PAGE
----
Choosing your first workplace
As a fresh graduate, you might think that as long as there’s a company willing to hire you (especially after tons of rejections) you’re good to go. That’s what I thought too.
Consider what you want to learn or gain.
As a self-taught designer I had no idea what specific design career path I wanted to go on, especially at the start, so I took the first offer from a boss that trusted me enough to hire me. Eventually I got comfortable and I went to work every day doing really monotonous work. Day after day, and later more than a year, passed by and I began asking myself, “What is the point of this? It’s not leading me anywhere (because I didn’t know where I wanted to go in the first place!)”.
It was forgivable since it was my first job having no design experience– the mundane recurring client works and photoshop usage was good practice. I built a little more confidence in my design abilities, whereas before I had none and always felt like a fraud for going to interviews with my barely touched Adobe softwares.
Obviously, you’ll still learn things from the job either way (though you definitely should make a conscious effort to) — it could be a hands-on skill, a soft skill, or simply what you liked/ disliked or want/ not want in your next job or environment. But it’s important to actually have a goal you want to achieve or learn while on the job, if not you’re just riding along in other people’s car, going where they want to go.
Stop considering how it’ll look “on your resume” and think about what YOU want.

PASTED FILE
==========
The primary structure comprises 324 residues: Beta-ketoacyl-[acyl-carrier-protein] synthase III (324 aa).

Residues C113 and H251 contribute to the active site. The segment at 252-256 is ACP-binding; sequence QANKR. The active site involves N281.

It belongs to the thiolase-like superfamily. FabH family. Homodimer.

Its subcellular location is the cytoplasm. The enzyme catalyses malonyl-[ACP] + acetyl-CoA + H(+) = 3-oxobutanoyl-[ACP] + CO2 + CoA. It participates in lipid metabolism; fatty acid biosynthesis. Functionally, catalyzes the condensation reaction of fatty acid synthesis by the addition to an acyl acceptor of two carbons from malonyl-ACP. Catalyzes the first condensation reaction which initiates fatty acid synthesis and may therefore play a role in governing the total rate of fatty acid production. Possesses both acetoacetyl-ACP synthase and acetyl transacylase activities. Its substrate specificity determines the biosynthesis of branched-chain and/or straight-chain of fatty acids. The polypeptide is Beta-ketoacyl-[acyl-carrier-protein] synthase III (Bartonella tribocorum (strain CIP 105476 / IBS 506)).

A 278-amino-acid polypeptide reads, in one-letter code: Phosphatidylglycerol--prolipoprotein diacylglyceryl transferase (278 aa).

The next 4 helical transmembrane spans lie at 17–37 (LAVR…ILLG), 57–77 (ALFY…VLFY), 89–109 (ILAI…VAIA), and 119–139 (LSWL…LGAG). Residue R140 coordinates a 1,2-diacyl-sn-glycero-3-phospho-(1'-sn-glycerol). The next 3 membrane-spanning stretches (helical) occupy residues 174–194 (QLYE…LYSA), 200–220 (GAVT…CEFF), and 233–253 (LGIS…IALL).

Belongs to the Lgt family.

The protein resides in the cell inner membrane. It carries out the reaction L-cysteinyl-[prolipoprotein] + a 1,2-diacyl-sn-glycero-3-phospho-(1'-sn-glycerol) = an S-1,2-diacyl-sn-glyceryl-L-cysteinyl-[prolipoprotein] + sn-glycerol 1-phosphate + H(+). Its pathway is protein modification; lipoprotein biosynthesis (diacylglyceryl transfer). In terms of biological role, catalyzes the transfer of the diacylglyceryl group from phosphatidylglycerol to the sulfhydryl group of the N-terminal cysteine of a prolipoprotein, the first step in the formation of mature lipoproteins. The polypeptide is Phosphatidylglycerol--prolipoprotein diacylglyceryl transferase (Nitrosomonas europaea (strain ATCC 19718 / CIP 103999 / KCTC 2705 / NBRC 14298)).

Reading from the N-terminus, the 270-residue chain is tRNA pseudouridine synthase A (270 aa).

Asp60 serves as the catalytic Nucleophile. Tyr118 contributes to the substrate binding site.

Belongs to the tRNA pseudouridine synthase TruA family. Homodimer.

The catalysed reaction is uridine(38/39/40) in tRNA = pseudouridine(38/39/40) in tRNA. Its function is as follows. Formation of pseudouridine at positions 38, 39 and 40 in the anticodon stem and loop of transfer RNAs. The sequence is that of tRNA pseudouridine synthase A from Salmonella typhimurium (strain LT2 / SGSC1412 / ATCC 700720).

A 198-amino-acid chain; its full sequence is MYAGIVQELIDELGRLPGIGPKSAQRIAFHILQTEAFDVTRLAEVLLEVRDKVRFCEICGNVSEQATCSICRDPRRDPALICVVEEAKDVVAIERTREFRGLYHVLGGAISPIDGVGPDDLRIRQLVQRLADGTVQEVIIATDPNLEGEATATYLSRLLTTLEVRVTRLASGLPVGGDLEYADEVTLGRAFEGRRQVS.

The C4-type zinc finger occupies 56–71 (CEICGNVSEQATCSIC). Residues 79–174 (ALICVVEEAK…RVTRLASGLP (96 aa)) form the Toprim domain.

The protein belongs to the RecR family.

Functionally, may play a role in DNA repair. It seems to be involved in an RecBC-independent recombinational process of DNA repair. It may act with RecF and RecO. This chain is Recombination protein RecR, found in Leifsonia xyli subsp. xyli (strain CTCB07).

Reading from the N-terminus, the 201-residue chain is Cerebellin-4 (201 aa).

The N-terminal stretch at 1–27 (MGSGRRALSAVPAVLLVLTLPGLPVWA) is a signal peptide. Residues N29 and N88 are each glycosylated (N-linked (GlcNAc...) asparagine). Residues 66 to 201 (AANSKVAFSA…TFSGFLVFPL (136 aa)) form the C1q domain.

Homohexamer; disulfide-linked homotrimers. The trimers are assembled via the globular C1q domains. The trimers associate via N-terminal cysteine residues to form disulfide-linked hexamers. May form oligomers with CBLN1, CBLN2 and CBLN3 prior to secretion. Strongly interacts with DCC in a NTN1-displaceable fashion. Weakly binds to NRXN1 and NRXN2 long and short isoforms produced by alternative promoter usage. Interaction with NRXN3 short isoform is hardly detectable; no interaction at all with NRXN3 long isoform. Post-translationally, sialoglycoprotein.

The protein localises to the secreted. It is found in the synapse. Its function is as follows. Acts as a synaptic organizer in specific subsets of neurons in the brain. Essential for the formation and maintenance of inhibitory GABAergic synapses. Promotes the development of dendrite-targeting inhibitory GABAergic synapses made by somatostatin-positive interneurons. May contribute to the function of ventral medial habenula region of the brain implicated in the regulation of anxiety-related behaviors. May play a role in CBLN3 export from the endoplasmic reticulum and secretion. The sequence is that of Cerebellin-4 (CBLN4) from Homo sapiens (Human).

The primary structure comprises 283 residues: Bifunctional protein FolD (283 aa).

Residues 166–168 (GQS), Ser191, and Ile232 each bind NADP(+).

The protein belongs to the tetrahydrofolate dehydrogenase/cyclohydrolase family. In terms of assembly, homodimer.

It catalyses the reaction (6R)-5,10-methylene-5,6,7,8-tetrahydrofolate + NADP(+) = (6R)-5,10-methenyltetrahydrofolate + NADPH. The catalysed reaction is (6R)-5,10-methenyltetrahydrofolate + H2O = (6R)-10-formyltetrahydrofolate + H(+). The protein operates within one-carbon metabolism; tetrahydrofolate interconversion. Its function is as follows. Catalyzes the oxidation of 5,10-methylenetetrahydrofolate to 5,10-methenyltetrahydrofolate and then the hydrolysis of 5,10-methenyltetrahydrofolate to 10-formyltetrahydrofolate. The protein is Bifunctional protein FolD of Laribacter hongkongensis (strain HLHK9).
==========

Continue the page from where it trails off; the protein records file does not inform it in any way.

People like giving advice / comments such as– “it wouldn’t look good if you took a year off”, “what has this job got to do with what you want in your career”, “do you really want to include that small-named company you worked part-time for”, but at the end of the day your resume is just that, a resume; it’s not who you are as a person.
Being “off-track” is such a weird concept– whose track are you on, if not your own? I struggled so much with this in the beginning when I went for interviews because I find the need to explain why I studied Hotel Management and Mass Communication but ended up choosing to be a designer.
If you think about it, it’s pretty funny how some people say that it’s good to be a Jack / Jane of all Trades, but have a focused path. Sounds really mystical to me. I thought the idea of being Jack / Jane was to try things because you’re interested in them. And then figure out what kind of job (aka path) would fit your set of skills and interests, not the other way around.
It doesn’t matter; it shouldn’t. Tell them what and why you’re interested in each of your chosen experience instead; it doesn’t have to line up as a perfectly woven story. Eventually, hopefully, you’d realise there is a story.
Don’t go into a company thinking you can make a change.
Unless it’s discussed beforehand. Like, discussed and in the plan.
I strongly feel I’m only invited for interviews because of my range of education background and knowledge, which usually leads me to job positions like “The Only Designer”.
This is tough in so many ways as a novice designer– people don’t trust you because they might think they know better than you, and you don’t trust yourself enough to fight for that change. Also there’ll be so much to do, you’ll probably have no time for that fight either.
Not a lot of companies are design-thinking-based. Some say they are, but they might not even understand the proper (wholesome) concept of branding. If your interviewer is not a designer, make sure to ask them about the design process thus far, and not just the job scope. And their response would tell you how much they respect you with your knowledge and a soon-to-be designer on their team.
Working with people who doesn’t know what they don’t know is going to be tough, but working with people who thinks they know when they don’t, is going to be even tougher.